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Quadrangles

Siheyuan covered with snowThe quadrangles, called Siheyuans in Chinese (literally, four-side enclosed courtyards), in Beijing have a long history, and they are traditional residential compounds with houses around courtyards. As the name implies, these courts are formed by inward—facing houses on four sides. closed in by enclosure walls. According to records, such residences were first built during the Han Dynasty, and they were improved during the Yuan, Ming, and Qing dynasties as one of the representative residences in China.

There are three kinds of quadrangles, large, medium, and small. All the quadrangles were built in accordance with a strict set of rules from their size and style one could tell whether they belonged to private individuals or the powerful and rich.

 Three Kinds of Quadrangles

A small quadrangle has simple layout, with three rooms facing south, three rooms facing north, and two rooms facing east and west respectively. The room at the eastern end serves as a passageway leading to other rooms. The medium-sized quadrangle commonly has three courtyards, with five or seven principal rooms facing south, in addition to side rooms. The principal rooms facing south are usually flanked by corridors and taller than other rooms. The houses facing east and west have three or five the gate of Siheyuan with bamboorooms, and are separated by a wall with an ornamental inner gate in the center. This wall is served as the boundary between the front and rear courtyards. The front courtyard is also called the outer courtyard, which has one or two small rooms for servants or used as kitchens, facing east and west. The large quadrangle is imposing with large, storied buildings, courtyards within courtyards, gardens, corridors, passageways, ornamental inner gates, and screen walls. Behind the principal rooms there is also a posterior shielding stories building or a set of posterior shielding rooms. They are mansions or residences for senior officials and rich people.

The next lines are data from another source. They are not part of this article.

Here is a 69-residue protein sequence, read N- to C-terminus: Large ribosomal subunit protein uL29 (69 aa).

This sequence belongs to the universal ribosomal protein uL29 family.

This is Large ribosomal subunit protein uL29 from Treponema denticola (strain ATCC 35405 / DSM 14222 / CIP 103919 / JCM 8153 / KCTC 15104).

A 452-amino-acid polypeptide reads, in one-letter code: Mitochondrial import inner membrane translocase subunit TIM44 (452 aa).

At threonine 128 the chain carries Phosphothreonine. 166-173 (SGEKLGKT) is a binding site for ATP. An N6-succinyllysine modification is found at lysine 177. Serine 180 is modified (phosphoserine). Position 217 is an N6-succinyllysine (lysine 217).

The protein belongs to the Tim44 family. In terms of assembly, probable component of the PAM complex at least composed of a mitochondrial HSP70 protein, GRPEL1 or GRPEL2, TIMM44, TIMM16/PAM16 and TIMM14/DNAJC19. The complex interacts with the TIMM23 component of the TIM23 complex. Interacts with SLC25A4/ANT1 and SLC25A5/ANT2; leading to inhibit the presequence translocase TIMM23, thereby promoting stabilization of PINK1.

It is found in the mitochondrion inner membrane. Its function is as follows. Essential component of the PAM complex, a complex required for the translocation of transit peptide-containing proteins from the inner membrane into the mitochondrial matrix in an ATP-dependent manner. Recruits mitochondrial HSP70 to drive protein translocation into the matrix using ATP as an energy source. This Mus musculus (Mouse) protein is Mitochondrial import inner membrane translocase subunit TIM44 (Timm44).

The fittings, decorations and paintings in the quadrangles display the local customs and traditional culture and show-case people's wish for happiness, beauty, well-being, and good luck. For example, the bat in a pattern and the Chinese character longevity together symbolize the a long and happy life, because the bat pronounces the same as the Chinese character "happiness": while a pattern with a vase of Chinese roses means peace all year round. The quadrangles are filled with a strong cultural flavor with carved Chinese characters, couplets on the pillars, and calligraphy and paintings in the rooms, which are collections of warnings by eminent philosophers.

There are flowers and plants in quadrangles. 0ld Beijing residents like to grow flowers such as lilac, Chinese flowering crab-apple (Malus spectabilis), flowering plum (Prunus triloba), and mountain peach flowers, as well as plants such as dates and Chinese scholar trees. There was a common saying going around in Beijing in the Qing Dynasty, "Awning, fishbowl, pomegranate tree, master, big dog and fatty maid", which had vividly presented a picture of the leisurely and idle of wealthy families in old time quadrangles.
 

Quadrangles Tour

During the Quadrangles Tour, tourists could get a deep understanding about the old Beijing and its Hutong Culture, which will make your Beijing tour more meaningful.